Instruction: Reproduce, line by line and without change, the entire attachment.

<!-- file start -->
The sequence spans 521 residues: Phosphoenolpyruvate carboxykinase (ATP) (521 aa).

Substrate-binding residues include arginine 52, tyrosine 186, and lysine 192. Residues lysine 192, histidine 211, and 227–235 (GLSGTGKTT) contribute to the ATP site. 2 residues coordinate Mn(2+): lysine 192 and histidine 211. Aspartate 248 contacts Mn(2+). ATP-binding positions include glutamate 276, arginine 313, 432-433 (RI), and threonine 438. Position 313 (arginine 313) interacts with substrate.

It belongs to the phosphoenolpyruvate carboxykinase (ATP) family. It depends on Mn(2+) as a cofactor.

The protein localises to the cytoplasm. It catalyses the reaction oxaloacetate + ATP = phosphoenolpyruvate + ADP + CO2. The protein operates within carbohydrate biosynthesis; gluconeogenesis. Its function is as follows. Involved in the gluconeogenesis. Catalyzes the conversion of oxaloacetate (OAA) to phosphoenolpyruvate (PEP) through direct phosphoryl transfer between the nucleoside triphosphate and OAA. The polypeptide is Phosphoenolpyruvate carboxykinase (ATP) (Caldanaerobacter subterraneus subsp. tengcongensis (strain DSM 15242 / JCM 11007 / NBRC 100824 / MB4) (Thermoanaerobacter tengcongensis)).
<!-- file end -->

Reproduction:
The sequence spans 521 residues: Phosphoenolpyruvate carboxykinase (ATP) (521 aa).

Substrate-binding residues include arginine 52, tyrosine 186, and lysine 192. Residues lysine 192, histidine 211, and 227–235 (GLSGTGKTT) contribute to the ATP site. 2 residues coordinate Mn(2+): lysine 192 and histidine 211. Aspartate 248 contacts Mn(2+). ATP-binding positions include glutamate 276, arginine 313, 432-433 (RI), and threonine 438. Position 313 (arginine 313) interacts with substrate.

It belongs to the phosphoenolpyruvate carboxykinase (ATP) family. It depends on Mn(2+) as a cofactor.

The protein localises to the cytoplasm. It catalyses the reaction oxaloacetate + ATP = phosphoenolpyruvate + ADP + CO2. The protein operates within carbohydrate biosynthesis; gluconeogenesis. Its function is as follows. Involved in the gluconeogenesis. Catalyzes the conversion of oxaloacetate (OAA) to phosphoenolpyruvate (PEP) through direct phosphoryl transfer between the nucleoside triphosphate and OAA. The polypeptide is Phosphoenolpyruvate carboxykinase (ATP) (Caldanaerobacter subterraneus subsp. tengcongensis (strain DSM 15242 / JCM 11007 / NBRC 100824 / MB4) (Thermoanaerobacter tengcongensis)).